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Book doulas: the new way to push your writing into the world

7 September 2017

From The Guardian:

“Are book doulas a thing?” asks a writer I know. “I’d love to get one.”

Book doulas are a thing, because where there is a need, there is a service. Traditionally, they were non-medically trained professionals who cared for the emotional wellbeing of women in labour. These days, doulas are used in many other contexts where you may need someone to ease you through a process and provide emotional support, for instance abortion, divorce, death – and, now, for writing books.

Distinguishing themselves from agents and editors, book doulas offer a sort of coaching service, a kind eye to reassure nervous authors who are having trouble getting their book published. Ariane Conrad, who calls herself an “editorial coach and consultant, AKA book doula”, refers to her services as “bookbirthing”.

“I take my time getting to know you, your project and your voice. I listen and focus deeply. Committing your ideas, experiences or life’s work to writing can be intimidating. I will reassure you,” writes Ariane on her website, in the warm and fuzzy tone common to many birth doulas.

Editor, writing coach and book doula Ali Lawrence says the service involves: “Meeting my clients where they are most vulnerable – needing guidance, support, encouragement, empowerment, accountability – and helping them to achieve their book goals.”

Lawrence, who says the term “really resonates for me when thinking of the creative process of book writing”, stresses: “I’m not a publisher, I’m not an agent. I’m a partner in reaching your book goals.”

. . . .

But is it all marketing rubbish? When I describe book doulas to other writers, most take issue with the basic analogy. As a mother and writer myself, I agree that giving birth is most definitely more painful than producing a book.

Link to the rest at The Guardian


12 Comments to “Book doulas: the new way to push your writing into the world”

  1. “But is it all marketing rubbish?”


    Comparing writing a book to grieving the death of a loved one? Honestly.

    I wish I could be amazed at the number of people who find new ways to take money from writers (or wannabe writers) or the number of writers willing to part with cash to have someone stroke their feelings, but I guess I’ve hit my cap.

  2. For me, Holly Lisle has always been the definitive authority on this topic:

    Unlike babies, books will not arrive if you sit around on your butt watching soap operas or reading the funnies or talking on the phone to your girlfriends. Books arrive only if you expend concentrated effort over a long term.


    • I read the post, and I have to say that I don’t think she’s run a marathon.
      Running a marathon is very much like birthing a baby (although of course with the marathon you have the option of quitting)
      Writing a book isn’t like running a race, it’s like training for one. Every day you have to get up and train. Despite not really feeling it. Despite crap your life throws at you. You roll out of bed and take that run. And you might swear the whole time, but you do it, because you know it’s stacking, if you skip or take it easy the next day is that much harder.
      But not every day is that. If you actually enjoy running most days it’s a struggle to wake up and get out the door, but once you’re running it’s the best feeling in the world. Your body feels good and your creative brain is buzzing.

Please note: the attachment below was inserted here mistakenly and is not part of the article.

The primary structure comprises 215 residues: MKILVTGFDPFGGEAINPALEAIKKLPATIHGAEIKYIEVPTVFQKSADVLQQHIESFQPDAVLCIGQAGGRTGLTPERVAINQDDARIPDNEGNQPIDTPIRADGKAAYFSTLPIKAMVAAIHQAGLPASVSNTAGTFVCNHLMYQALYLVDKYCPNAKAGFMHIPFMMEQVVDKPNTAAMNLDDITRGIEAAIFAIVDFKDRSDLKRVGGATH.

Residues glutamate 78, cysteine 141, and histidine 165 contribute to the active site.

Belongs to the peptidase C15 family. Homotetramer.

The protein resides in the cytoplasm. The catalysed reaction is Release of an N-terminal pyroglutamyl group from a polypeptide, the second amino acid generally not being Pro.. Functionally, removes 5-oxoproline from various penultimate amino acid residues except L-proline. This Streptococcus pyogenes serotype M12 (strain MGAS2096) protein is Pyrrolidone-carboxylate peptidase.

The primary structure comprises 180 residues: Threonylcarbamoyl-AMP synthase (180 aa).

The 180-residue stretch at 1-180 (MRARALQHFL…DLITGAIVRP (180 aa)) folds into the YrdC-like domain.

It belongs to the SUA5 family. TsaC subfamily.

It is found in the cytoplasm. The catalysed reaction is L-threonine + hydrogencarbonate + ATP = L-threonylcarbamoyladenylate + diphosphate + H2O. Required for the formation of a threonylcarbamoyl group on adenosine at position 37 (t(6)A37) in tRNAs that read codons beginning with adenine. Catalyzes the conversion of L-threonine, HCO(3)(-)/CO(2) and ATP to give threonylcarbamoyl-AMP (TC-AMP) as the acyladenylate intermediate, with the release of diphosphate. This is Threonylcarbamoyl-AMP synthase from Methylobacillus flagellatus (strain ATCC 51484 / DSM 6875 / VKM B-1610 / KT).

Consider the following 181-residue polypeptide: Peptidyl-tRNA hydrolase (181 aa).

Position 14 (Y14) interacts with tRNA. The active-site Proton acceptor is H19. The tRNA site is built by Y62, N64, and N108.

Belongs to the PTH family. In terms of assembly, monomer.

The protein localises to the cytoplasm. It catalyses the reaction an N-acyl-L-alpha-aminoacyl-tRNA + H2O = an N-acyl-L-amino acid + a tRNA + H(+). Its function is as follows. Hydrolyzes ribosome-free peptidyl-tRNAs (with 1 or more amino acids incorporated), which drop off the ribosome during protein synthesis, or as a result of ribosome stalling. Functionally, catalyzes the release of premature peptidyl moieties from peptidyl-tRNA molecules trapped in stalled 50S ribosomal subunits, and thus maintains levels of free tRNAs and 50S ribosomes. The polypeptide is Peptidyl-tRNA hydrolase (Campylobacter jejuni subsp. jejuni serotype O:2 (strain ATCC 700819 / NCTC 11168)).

That’s what writing a novel feels like to me

  3. “But is it all marketing rubbish?”

    Yes, and sadly new and not so new writers will fall for it.

    And we must keep warning other writers of this and other ‘rubbish’ when we or they trip over it.

    Someone I know online bragged that they’d gotten a ‘royalty check’ from Author House. Yeah, as of Author Solutions Inc. Seems they’d been with them a few years and this was the first time they’d gotten a check in the mail for any of their three books.

    The check? Under $10. How much had my friend paid to get those three books on Amazon and they claimed in B&N? Over $4,000. Not the best return on an investment I fear.

  4. Al the Great and Powerful

    I just don’t see how money flows from the doula to the writer. Can someone ‘splain that to me?

    • They do stuff. If you’re very lucky, some of your books sell. It may be because of the stuff they did (they will claim the credit).

      If enough books sell to pay for their service, some money will flow to the writer.

      We hope.

  5. One more artifact of the snowflake generation.

  6. aside from borrowing the word ‘doula’ which follows many a ‘coach of writers’ moniker of ‘midwife’ also… and both those functions being about as close to writing, as being an md is to putting a band aid on a paper cut… I agree with others here: keep warning the young and the inexperienced. Give them a one page handout on how to do ebk formatting, upload and do marketing.

    Doula my horse’s last feed bag.

  7. Some people just won’t put in the time and effort to learn how to get their book out. They won’t research anything, or if they do, they stop at the first link (usually the best-paying scam site) and count their lucky stars. They need and want the handholding, and are willing to pay for it.

    The warnings are out there, if they’ll look and listen. Otherwise, that old saw about a fool and his money applies.

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